What's the range of an electric car?

29 August 2017
Tesla NRMA EV ChargerNRMA Electric Car Charger

One of the most exciting advancements in motoring technology has been the development of electric vehicles (EV). Admittedly, EVs have been slow to make a splash in the Australian market. Aussies tend to love their powerful, grunty combustion engines, but with concerns for the environment, long-term availability of oil, and impressive performance outputs from new EVs, we’re beginning to see a change in attitude.

Are electric cars ready to go mainstream? Stewart from our Facebook community says:

“Unfortunately this [EVs] is still city technology. Someone will have to come up with something special for people who live in remote communities. [It’s] great for city commuters or those who live in small countries with large populations.”

An ongoing concern for local motorists is the distance achievable between charges. Increased investment in charging infrastructure and improvements in battery technology, however, mean owning an EV in Australia is becoming more feasible. 

So, let’s take a look at some of the vehicles currently and soon to be available right here at home, and how far they’ll get you between charges.

EVs available now

BMW i3

BMW i3 - 190 km range
Released in Australia in 2014, the BMW i3 is a great small car for those seeking the quality and advanced technology that come with the badge. However, with a range of around 190km in the base model, it might do the job for a weekend away but it’s not really ideal for the long haul. Mitsubishi i-Miev NRMA
Mitsubishi i-Miev - 150 km range
Its range of around 150km makes the i-Miev another city-centric electric, however it’s a great option for the more price-conscious local shopper. Sadly, you’ll now only find it locally available second hand, but Mitsubishi are hoping their new Outlander PHEV (Plug-in Hybrid Electric Vehicle) will satisfy the emissions-conscious. Nissan LEAF EV
Nissan LEAF - 135 km range
Like its Japanese brother, you won’t currently find a Nissan LEAF at a new car dealership in Australia, however there are plans for a new model to reach our shores in 2018. The base model you might find used is only rated to a range of 135km, but it’s believed that the next generation will be capable of between 300 and 400km. Thrifty Tesla Model S
Tesla Model S - 400 to 800 km range
The Model S is the Tesla’s flagship, and with a range of around 400km from the base model up to over 800km with a larger battery, this is an EV that can go the distance. It also boasts the title of world’s fastest accelerating production sedan, and whilst these advantages give it a much larger price tag than many on this particular list, it looks surprisingly economical next to some of the cars it sits above on others. Tesla Model X EV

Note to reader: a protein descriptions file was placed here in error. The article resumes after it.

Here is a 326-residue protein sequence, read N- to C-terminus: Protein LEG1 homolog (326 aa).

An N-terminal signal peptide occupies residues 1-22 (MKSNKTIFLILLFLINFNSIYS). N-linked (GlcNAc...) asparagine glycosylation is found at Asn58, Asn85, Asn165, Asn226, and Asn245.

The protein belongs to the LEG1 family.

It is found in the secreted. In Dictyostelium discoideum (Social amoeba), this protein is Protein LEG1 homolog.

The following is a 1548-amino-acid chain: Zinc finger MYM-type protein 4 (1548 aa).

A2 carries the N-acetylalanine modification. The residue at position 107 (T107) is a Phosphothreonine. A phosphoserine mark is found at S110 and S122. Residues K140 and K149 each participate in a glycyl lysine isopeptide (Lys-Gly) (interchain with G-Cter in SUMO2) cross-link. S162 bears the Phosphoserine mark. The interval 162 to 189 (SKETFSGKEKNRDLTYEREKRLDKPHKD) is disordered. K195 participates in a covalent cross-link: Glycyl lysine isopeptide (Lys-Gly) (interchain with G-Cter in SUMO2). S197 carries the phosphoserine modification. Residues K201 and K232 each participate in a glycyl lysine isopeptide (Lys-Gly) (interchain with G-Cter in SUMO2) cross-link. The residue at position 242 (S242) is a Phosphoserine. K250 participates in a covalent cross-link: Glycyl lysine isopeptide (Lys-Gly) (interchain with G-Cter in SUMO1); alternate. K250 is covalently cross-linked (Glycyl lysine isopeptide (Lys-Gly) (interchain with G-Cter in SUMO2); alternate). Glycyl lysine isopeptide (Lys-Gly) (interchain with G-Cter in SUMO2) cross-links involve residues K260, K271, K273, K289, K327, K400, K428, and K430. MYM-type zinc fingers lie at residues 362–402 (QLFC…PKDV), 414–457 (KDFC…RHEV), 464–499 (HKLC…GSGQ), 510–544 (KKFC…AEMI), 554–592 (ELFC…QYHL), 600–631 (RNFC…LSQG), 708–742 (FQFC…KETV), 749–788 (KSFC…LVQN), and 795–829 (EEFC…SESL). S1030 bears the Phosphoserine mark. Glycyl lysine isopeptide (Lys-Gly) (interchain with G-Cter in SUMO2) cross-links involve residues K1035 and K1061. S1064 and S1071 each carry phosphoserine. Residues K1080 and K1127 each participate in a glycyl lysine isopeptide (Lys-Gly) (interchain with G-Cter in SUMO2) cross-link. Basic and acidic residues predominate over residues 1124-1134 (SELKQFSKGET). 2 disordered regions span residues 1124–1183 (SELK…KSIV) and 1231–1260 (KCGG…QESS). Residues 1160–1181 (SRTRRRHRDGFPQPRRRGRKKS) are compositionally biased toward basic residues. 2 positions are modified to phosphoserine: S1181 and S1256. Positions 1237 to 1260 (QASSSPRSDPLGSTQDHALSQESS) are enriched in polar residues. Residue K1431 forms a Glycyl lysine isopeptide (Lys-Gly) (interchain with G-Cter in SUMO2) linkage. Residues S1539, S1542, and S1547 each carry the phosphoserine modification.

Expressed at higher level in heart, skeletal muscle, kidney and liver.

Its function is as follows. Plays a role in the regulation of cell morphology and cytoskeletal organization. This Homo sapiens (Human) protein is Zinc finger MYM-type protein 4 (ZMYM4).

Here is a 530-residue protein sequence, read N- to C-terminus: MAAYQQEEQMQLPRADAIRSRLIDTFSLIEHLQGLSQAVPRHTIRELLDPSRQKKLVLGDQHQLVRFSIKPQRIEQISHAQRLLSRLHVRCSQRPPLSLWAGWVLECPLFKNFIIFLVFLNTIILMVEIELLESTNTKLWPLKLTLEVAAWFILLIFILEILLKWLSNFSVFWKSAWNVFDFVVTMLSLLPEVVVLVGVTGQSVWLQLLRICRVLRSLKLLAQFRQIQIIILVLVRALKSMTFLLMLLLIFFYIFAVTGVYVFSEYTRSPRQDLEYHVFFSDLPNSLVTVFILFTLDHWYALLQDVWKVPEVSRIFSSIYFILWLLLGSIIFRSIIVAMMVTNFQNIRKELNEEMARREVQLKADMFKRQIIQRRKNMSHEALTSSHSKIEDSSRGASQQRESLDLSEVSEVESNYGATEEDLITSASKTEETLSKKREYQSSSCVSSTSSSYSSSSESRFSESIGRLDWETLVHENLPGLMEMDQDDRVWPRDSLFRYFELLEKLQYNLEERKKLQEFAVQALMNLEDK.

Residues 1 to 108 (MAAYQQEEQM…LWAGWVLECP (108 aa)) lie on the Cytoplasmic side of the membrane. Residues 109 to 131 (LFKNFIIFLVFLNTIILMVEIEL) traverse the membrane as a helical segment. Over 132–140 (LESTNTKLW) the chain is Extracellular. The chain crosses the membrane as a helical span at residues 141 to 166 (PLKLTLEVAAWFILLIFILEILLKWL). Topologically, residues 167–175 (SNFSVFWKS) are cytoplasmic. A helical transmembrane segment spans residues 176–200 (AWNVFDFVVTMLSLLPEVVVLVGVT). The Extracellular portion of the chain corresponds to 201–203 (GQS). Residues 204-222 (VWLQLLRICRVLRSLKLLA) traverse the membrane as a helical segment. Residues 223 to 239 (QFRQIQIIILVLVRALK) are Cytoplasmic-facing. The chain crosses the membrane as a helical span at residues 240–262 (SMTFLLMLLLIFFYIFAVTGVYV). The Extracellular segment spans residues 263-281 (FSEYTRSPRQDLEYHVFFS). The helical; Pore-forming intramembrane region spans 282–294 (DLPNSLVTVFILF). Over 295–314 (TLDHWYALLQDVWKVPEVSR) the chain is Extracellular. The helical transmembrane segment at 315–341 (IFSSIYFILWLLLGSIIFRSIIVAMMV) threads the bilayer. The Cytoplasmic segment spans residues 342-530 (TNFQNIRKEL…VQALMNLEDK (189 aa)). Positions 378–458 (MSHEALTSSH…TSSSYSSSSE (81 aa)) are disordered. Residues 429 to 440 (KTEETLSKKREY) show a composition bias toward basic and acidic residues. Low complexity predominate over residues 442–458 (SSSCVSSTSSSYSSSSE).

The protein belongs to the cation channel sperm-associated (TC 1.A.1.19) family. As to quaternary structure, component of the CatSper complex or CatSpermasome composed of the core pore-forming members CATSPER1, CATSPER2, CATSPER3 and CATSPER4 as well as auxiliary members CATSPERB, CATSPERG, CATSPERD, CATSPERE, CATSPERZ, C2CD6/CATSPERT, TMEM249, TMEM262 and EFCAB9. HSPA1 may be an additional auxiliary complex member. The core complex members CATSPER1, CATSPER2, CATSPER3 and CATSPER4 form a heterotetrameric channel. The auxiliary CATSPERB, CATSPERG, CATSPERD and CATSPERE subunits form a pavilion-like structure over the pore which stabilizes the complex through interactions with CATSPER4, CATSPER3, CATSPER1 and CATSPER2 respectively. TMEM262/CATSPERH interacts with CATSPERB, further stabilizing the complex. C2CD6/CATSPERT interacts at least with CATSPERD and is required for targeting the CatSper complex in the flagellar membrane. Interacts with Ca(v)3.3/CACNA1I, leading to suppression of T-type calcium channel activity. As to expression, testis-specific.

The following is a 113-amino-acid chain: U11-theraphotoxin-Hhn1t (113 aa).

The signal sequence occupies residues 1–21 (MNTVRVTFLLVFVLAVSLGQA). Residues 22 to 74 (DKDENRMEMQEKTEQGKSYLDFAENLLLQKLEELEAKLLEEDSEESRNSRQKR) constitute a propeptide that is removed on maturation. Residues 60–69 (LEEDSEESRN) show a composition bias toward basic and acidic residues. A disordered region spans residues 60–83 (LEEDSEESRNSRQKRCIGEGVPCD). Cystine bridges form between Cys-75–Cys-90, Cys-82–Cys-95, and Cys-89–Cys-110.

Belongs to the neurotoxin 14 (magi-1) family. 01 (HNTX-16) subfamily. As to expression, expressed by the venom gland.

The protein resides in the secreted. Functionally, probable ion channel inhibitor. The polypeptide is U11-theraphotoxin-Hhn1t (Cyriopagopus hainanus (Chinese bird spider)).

Tesla Model X - 400 km range
Based on the Model S platform, the Model X was somewhat of an unplanned, but most welcome addition to the Tesla family, with founder Elon Musk recently joking that it was step 2.5 in a 3-step plan (read on for step 3). But, like its slightly smaller brother, it also boasts ranges in excess of 400km and a world title for the fastest accelerating production SUV.

Coming soon

Hyundai IONIQ EV

Hyundai IONIQ - 280 km range
Expected by early 2018, Hyundai are set to release a fully electric version of their IONIQ into the Australian market, with a reported range of around 280km.

Renault Kangoo ZE

Renault Kangoo Z.E. - 80 to 125km range
Having already trialled with Australia Post since 2014, the Kangoo Z.E. brings some practical utility to this list. Whilst it’s practical range is only 80-125km, it is purely intended as an around-town workmate.

Tesla Model 3 EV

Tesla Model 3 - 350 to 500km range
Step 3 in Tesla’s grand plan is the Model 3. A practical yet high-performance EV with a range of 350km with the standard battery, and 500km with the long range battery option, with an attainable starting price of US$35,000.

What’s range got to do, got to do with it?

If you are interested in making the switch to a fully electric vehicle, you need to consider how far you want it to travel. Around Australia, there are already hundreds of charging stations available to use at little or no cost, and new charging infrastructure is being planned for and installed nationwide to meet the influx of new EVs. 

If you’d like to see where these stations are located, head to www.plugshare.com and navigate the map to your part of the world. You can even plan out a trip to see the distances between charges, which will give you a fair idea of just what range has to do with it for you.